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Q&A with Patty McCord: 'Job Hoppers' Are Simply 'Job Havers'

Cornerstone Editors

Corporate diversity doesn't stop at appearances. According to talent expert Patty McCord, diversity means building a company full of people with different ideas, perspectives and skills to not only solve problems faster, but in new ways.

In her writing and speaking about the HR industry, McCord points to a tendency people have to hold on to the "dream job scenario" of decades past. But as she highlights, the times have changed. It's time for people (recruiters and recruited, alike) to embrace a transient job market. Once called 'job-hoppers', McCord says people who work for companies for less than three years before moving on to new jobs are simply the norm today.

As the former chief talent officer at Netflix—she's the mastermind behind the company's famous "Culture Doc"—principal at Patty McCord Consulting and advisor to Warby Parker, Hubspot and many more, she has deep insights into workplace trends. We sat down with McCord for her take on the current realities and perceptions of recruitment and retention.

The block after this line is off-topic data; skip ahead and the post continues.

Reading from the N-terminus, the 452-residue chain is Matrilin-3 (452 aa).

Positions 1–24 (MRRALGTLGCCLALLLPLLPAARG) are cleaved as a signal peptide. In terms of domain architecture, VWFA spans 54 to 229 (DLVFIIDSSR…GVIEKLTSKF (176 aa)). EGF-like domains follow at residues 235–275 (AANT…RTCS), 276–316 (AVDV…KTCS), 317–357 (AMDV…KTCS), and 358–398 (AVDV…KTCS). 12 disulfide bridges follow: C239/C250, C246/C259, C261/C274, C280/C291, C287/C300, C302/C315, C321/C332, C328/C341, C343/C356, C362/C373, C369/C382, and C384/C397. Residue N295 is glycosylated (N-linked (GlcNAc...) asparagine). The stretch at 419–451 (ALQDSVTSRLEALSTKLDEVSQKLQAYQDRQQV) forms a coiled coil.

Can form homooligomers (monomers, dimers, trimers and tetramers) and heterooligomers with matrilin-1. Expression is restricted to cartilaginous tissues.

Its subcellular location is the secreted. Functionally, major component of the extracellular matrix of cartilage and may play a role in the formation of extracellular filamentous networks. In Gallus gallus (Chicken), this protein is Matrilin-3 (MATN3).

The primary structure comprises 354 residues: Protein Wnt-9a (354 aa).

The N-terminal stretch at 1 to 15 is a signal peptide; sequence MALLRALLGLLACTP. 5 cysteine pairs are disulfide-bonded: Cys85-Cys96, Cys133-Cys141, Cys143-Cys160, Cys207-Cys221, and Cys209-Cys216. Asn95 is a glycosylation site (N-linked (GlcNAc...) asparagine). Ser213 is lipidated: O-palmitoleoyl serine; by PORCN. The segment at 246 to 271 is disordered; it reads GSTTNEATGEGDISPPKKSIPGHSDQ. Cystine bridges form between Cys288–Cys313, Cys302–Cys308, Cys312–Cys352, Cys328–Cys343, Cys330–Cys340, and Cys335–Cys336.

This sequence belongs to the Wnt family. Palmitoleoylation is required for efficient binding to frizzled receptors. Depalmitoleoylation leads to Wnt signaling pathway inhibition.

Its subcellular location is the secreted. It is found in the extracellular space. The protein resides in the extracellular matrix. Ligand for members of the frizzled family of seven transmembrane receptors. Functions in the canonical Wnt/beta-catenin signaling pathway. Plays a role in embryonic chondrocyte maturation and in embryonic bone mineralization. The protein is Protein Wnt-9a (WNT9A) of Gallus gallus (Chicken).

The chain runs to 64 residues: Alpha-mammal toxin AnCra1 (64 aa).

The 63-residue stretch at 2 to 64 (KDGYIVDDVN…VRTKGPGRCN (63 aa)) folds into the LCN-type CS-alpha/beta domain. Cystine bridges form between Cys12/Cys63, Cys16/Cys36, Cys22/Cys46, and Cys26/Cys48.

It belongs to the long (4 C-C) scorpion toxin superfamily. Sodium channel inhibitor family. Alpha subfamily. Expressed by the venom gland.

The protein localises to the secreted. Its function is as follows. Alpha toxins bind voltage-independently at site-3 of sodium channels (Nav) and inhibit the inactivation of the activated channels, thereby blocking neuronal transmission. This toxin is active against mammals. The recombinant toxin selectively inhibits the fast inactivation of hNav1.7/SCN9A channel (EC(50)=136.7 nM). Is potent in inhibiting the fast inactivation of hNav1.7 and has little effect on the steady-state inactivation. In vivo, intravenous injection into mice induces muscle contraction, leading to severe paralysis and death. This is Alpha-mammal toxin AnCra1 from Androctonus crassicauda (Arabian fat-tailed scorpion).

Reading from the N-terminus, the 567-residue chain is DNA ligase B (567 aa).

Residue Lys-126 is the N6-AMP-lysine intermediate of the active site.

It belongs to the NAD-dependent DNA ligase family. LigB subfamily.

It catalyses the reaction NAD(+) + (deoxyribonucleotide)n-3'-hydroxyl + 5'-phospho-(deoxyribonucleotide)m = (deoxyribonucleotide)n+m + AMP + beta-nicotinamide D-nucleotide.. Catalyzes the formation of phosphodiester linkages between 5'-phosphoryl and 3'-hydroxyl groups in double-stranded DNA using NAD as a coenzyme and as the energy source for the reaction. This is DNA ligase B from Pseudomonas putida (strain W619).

What does today's job market look like, and how is it different from, say, 10 years ago?

I think there's a lot more opportunity now for qualified candidates. It's a buyer's market, if you will, so that people have a lot more options in the way they work, who they work for and how they work if they have the qualifications to do the jobs.

"We can be more honest about the fact that there isn't lifetime employment in any company."

I think that what's significantly different, at least from my perspective, is that we can be more honest about the fact that there isn't lifetime employment in any company.

How does recruiting and retention differ between big companies and startups?

I often hear HR people at both large companies and startups continuing to give credence to the myths that we have about employment.

We still perpetuate this idea that work can be your family, HR is going to take care of you, retention and tenure matters and companies want to hold on to people. And when I challenge HR professionals about whether or not that's still true, everyone admits that it's not, but they usually don't have the language to talk about it.

How would you advise executives and HR professionals to talk about work culture?

Reid Hoffman did a book recently that talked about tours of duty. I think talking about work culture differently involves conversations about how careers and employment have a 50/50 relationship. Individuals should seek opportunities where they can do their best work, and where their best work is important to whoever they work for.

"Individuals should seek opportunities where they can do their best work, and where their best work is important to whoever they work for."

The same goes for companies. When they focus on tenure and retention, then they encourage people to remain in jobs that they may not be great at anymore.